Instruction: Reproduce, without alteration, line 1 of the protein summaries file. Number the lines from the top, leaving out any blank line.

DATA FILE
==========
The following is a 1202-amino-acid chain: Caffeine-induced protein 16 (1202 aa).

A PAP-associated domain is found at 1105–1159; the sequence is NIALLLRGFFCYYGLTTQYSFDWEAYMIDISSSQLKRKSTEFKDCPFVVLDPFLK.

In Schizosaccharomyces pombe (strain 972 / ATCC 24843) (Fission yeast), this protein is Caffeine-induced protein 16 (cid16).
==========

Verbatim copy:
The following is a 1202-amino-acid chain: Caffeine-induced protein 16 (1202 aa).